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From: Kris Thielemans (kris.thielemans_at_[hidden])
Date: 20040709 11:47:04
Hi Anders
you probably should read my email on this of a few days ago.
The simple answer is to use
typedef boost::variate_generator<engine_t&, distribution_t> rng_t;
(i.e. with ref)
It all makes sense, it's just hard to get from the doc in my opinion.
Kris
> // The following program illustrates a problem in Boost.Random.
>
> // Is this the desired behavior?
>
> // If so, what is the reason for this?
>
> // I use Boost version 1.31 and GCC version 3.3.3 on Suse 9.1
>
> #include <vector>
> #include <algorithm>
> #include <boost/random.hpp>
>
> // Definition of the random number generator
> typedef boost::mt19937 engine_t;
> typedef boost::uniform_int<int> distribution_t;
> typedef boost::variate_generator<engine_t, distribution_t> rng_t;
>
> int main()
> {
> const unsigned int N = 13, A = 0, B = 1000;
> std::vector<int> run1(N), run2(N), run3(N);
>
> // Generate some random integers
> {
> engine_t engine;
> distribution_t distribution(A,B);
> rng_t rng(engine, distribution);
> std::generate(run1.begin(), run1.end(), rng);
> }
>
> // Verify that I get the same sequence if I start again
> {
> engine_t engine;
> distribution_t distribution(A,B);
> rng_t rng(engine, distribution);
> std::generate(run2.begin(), run2.end(), rng);
> }
>
> // It appears that the generator restarts for each generate, since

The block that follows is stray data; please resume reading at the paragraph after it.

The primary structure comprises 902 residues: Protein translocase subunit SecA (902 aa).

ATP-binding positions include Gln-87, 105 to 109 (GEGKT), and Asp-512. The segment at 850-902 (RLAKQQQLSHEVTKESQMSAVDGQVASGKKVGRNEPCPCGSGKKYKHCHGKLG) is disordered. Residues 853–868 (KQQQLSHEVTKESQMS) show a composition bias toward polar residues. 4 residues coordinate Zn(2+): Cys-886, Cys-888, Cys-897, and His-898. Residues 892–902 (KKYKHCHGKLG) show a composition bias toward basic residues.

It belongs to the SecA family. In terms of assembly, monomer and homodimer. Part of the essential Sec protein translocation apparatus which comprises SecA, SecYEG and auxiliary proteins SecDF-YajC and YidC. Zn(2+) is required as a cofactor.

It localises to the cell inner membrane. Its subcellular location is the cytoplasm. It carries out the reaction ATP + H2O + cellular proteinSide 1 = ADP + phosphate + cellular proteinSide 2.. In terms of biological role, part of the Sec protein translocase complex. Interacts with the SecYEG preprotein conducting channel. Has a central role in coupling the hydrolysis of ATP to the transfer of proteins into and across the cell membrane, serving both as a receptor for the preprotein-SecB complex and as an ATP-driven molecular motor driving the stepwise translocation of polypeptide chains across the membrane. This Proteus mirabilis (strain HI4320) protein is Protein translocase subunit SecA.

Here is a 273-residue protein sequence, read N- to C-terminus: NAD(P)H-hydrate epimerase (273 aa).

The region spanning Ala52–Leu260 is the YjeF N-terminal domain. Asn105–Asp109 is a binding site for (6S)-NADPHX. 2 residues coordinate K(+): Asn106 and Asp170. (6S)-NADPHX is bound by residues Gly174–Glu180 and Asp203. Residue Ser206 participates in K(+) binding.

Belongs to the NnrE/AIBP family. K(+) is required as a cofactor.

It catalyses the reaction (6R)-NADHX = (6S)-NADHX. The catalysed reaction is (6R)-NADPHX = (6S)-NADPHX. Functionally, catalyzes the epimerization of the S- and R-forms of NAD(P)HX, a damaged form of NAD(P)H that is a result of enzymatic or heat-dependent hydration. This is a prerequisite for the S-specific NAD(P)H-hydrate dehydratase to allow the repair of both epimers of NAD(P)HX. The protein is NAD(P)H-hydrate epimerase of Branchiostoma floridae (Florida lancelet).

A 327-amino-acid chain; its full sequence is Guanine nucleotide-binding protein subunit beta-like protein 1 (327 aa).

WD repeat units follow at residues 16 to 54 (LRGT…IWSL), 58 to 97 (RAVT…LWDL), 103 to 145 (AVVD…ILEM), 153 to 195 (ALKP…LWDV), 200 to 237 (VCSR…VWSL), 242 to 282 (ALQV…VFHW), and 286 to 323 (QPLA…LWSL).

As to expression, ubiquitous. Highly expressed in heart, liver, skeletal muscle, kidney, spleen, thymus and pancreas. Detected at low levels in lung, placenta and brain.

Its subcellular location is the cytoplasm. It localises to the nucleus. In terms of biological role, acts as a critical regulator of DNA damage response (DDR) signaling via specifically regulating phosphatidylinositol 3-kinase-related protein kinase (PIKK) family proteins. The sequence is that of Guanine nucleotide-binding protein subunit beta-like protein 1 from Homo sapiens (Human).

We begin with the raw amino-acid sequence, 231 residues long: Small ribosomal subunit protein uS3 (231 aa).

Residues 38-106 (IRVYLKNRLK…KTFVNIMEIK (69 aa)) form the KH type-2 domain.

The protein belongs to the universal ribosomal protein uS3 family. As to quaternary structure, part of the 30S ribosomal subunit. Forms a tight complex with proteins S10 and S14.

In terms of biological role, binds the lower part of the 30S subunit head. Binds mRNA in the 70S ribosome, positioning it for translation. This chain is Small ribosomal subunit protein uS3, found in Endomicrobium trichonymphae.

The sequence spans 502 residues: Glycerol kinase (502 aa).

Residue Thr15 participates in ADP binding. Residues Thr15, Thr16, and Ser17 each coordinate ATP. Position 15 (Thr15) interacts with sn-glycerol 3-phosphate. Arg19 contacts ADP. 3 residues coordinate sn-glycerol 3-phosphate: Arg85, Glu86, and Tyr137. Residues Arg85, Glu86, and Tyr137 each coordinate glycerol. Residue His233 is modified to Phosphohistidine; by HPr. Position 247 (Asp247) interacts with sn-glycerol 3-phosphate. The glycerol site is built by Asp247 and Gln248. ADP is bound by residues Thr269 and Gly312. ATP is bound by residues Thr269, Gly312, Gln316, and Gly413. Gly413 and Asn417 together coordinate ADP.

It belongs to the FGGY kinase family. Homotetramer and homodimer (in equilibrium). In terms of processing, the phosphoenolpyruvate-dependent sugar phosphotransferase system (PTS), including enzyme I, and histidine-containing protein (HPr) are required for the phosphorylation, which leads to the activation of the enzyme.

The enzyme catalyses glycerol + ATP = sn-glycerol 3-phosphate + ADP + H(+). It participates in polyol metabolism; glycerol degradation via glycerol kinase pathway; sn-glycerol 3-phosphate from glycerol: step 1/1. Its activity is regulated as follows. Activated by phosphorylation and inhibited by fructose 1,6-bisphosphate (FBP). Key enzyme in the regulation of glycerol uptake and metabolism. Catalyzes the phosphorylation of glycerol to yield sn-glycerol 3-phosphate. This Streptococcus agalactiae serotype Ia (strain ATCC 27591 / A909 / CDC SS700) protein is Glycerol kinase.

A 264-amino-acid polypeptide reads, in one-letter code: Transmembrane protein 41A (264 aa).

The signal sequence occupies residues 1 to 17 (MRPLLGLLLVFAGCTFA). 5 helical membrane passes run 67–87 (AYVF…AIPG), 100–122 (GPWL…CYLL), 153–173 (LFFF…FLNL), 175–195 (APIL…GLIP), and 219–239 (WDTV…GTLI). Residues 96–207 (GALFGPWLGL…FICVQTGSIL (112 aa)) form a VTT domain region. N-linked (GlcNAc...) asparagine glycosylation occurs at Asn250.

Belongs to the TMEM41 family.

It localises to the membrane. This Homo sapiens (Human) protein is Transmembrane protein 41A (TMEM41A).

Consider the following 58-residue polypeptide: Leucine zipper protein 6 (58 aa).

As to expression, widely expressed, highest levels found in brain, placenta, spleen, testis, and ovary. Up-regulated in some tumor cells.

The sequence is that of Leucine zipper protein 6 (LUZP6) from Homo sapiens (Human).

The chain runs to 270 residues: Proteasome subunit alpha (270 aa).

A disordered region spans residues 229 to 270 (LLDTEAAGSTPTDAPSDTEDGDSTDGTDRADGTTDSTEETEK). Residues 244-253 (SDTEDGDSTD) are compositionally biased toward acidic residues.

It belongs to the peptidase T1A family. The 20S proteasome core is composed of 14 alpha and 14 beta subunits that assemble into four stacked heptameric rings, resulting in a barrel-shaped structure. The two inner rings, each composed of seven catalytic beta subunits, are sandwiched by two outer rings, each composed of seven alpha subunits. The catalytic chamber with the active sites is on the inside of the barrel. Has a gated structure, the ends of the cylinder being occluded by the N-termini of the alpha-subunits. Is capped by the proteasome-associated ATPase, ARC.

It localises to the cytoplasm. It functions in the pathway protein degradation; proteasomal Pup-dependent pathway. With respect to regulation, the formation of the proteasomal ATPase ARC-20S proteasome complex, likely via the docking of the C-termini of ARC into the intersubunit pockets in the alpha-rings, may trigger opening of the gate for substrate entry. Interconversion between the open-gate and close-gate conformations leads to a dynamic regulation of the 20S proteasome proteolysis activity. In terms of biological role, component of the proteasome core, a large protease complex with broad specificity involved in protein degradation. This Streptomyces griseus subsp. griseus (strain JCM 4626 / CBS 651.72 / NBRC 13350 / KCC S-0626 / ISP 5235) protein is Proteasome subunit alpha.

> // the generate algorithm creates a copy of the functor so that
> // its state is lost
> {
> engine_t engine;
> distribution_t distribution(A,B);
> rng_t rng(engine, distribution);
> std::generate(run3.begin(), run3.begin()+N/2, rng);
> std::generate(run3.begin()+N/2, run3.end(), rng);
> }
>
> // For me it would seem more natural if the engine class would be a
> // singleton, so that there can be only one object of any particular
> // random generator engine type.
>
> // Our purpose for using random numbers is to simulate physical processes.
> // I can't think of a case when there would be a need for several random
> // engines, even if there can of course be many different random
> // distributions in an application.
>
> // Having the same random number sequence in different parts of a
> simulation
> // can probably create very strange behaviour, since the numbers from the
> // different engines of the same type will be perfectly correlated.
>
> // Perhaps other applications have use of several random engines?
>
> for(unsigned i=0; i<N; ++i) {
> if(i==N/2)
> std::cout<<"Halfway there!"<<std::endl;
> std::cout
> <<run1[i]
> <<" == "<<run2[i]
> <<" == "<<run3[i]
> <<std::endl;
> }
>
> return 0;
> }
>
> // Anders Edin
> // Sidec Technologies AB
>
>
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